MiamiHerald / There is no constitutional right to refuse service to a person based on his race or sex or religion or sexual orientation. This seems obvious and well established, yet that is precisely the issue in an important case to be argued in the U.S. Supreme Court on Tuesday : Does a business have the right to violate state law and refuse to serve gays and lesbians based on the business owner’s beliefs?
Masterpiece Cakeshop Ltd. v. Colorado Civil Rights Commission involves a bakery in Colorado that refused to bake a cake for a gay couple’s wedding celebration. Charlie Craig and David Mullins got married in Massachusetts and wanted to celebrate their wedding where they lived in Colorado. They went to a local bakery, Masterpiece Cakeshop, and sought to purchase a wedding cake. The owner, Jack Phillips, refused to bake the cake, saying that gay marriage violated his religious beliefs.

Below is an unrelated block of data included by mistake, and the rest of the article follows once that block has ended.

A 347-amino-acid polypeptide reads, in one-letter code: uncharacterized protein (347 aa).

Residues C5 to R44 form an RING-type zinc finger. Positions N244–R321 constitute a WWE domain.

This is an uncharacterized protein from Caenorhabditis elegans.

Colorado law, like that in California and many other states, has a public accommodations law that prohibits business establishments from discriminating based on race or sex or religion or sexual orientation. The Colorado Civil Rights Commission found that Phillips violated Colorado’s statute because he would bake a cake for opposite-sex couples celebrating a wedding, but not for same-sex couples. The Colorado Court of Appeals affirmed the commission’s ruling against Masterpiece Cakeshop and the U.S. Supreme Court granted review.
This should be a simple case for the Supreme Court: The government has a compelling interest in stopping discrimination. All anti-discrimination laws interfere with freedom to discriminate; there is an inherent tension between liberty and equality. But our society has made the choice for more than a half century that preventing discrimination is more important than upholding the freedom to discriminate.